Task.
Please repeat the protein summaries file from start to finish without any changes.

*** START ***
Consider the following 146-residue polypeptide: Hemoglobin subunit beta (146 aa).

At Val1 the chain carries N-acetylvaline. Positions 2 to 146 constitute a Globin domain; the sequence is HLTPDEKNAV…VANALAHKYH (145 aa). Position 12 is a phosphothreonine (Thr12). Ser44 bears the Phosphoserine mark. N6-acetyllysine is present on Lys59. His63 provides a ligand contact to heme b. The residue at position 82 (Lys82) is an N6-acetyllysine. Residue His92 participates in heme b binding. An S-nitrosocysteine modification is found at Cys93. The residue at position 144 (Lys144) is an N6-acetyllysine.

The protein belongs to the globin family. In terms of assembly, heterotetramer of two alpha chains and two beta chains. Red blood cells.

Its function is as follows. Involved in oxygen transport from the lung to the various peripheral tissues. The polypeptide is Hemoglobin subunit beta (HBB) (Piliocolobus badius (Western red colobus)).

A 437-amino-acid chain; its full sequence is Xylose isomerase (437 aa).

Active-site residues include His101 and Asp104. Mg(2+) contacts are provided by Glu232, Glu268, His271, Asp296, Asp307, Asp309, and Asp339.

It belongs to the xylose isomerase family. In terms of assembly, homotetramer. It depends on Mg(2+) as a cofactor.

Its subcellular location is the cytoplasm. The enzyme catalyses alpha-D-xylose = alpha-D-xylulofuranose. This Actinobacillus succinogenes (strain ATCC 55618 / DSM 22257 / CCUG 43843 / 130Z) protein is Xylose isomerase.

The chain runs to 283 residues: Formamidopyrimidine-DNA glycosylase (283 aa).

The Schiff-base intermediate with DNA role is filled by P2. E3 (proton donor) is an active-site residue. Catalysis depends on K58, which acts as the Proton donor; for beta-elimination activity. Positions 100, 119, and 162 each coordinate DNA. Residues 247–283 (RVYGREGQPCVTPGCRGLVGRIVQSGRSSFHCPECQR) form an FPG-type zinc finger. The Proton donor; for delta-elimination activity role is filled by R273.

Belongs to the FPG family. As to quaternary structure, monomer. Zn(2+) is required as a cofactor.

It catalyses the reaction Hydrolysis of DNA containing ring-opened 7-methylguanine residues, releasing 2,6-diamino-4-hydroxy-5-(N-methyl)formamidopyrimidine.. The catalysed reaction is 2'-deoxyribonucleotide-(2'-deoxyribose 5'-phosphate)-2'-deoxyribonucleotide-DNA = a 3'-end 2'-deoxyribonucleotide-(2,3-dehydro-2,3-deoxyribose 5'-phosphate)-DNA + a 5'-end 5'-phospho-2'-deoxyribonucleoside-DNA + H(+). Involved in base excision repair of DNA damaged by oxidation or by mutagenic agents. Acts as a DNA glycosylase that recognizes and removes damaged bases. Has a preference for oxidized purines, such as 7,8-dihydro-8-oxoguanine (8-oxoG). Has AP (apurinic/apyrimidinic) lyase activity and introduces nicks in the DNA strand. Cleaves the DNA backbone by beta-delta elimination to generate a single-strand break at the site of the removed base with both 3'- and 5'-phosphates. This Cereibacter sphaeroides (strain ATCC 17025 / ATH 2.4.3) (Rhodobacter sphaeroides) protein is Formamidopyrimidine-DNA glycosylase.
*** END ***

Consider the following 146-residue polypeptide: Hemoglobin subunit beta (146 aa).

At Val1 the chain carries N-acetylvaline. Positions 2 to 146 constitute a Globin domain; the sequence is HLTPDEKNAV…VANALAHKYH (145 aa). Position 12 is a phosphothreonine (Thr12). Ser44 bears the Phosphoserine mark. N6-acetyllysine is present on Lys59. His63 provides a ligand contact to heme b. The residue at position 82 (Lys82) is an N6-acetyllysine. Residue His92 participates in heme b binding. An S-nitrosocysteine modification is found at Cys93. The residue at position 144 (Lys144) is an N6-acetyllysine.

The protein belongs to the globin family. In terms of assembly, heterotetramer of two alpha chains and two beta chains. Red blood cells.

Its function is as follows. Involved in oxygen transport from the lung to the various peripheral tissues. The polypeptide is Hemoglobin subunit beta (HBB) (Piliocolobus badius (Western red colobus)).

A 437-amino-acid chain; its full sequence is Xylose isomerase (437 aa).

Active-site residues include His101 and Asp104. Mg(2+) contacts are provided by Glu232, Glu268, His271, Asp296, Asp307, Asp309, and Asp339.

It belongs to the xylose isomerase family. In terms of assembly, homotetramer. It depends on Mg(2+) as a cofactor.

Its subcellular location is the cytoplasm. The enzyme catalyses alpha-D-xylose = alpha-D-xylulofuranose. This Actinobacillus succinogenes (strain ATCC 55618 / DSM 22257 / CCUG 43843 / 130Z) protein is Xylose isomerase.

The chain runs to 283 residues: Formamidopyrimidine-DNA glycosylase (283 aa).

The Schiff-base intermediate with DNA role is filled by P2. E3 (proton donor) is an active-site residue. Catalysis depends on K58, which acts as the Proton donor; for beta-elimination activity. Positions 100, 119, and 162 each coordinate DNA. Residues 247–283 (RVYGREGQPCVTPGCRGLVGRIVQSGRSSFHCPECQR) form an FPG-type zinc finger. The Proton donor; for delta-elimination activity role is filled by R273.

Belongs to the FPG family. As to quaternary structure, monomer. Zn(2+) is required as a cofactor.

It catalyses the reaction Hydrolysis of DNA containing ring-opened 7-methylguanine residues, releasing 2,6-diamino-4-hydroxy-5-(N-methyl)formamidopyrimidine.. The catalysed reaction is 2'-deoxyribonucleotide-(2'-deoxyribose 5'-phosphate)-2'-deoxyribonucleotide-DNA = a 3'-end 2'-deoxyribonucleotide-(2,3-dehydro-2,3-deoxyribose 5'-phosphate)-DNA + a 5'-end 5'-phospho-2'-deoxyribonucleoside-DNA + H(+). Involved in base excision repair of DNA damaged by oxidation or by mutagenic agents. Acts as a DNA glycosylase that recognizes and removes damaged bases. Has a preference for oxidized purines, such as 7,8-dihydro-8-oxoguanine (8-oxoG). Has AP (apurinic/apyrimidinic) lyase activity and introduces nicks in the DNA strand. Cleaves the DNA backbone by beta-delta elimination to generate a single-strand break at the site of the removed base with both 3'- and 5'-phosphates. This Cereibacter sphaeroides (strain ATCC 17025 / ATH 2.4.3) (Rhodobacter sphaeroides) protein is Formamidopyrimidine-DNA glycosylase.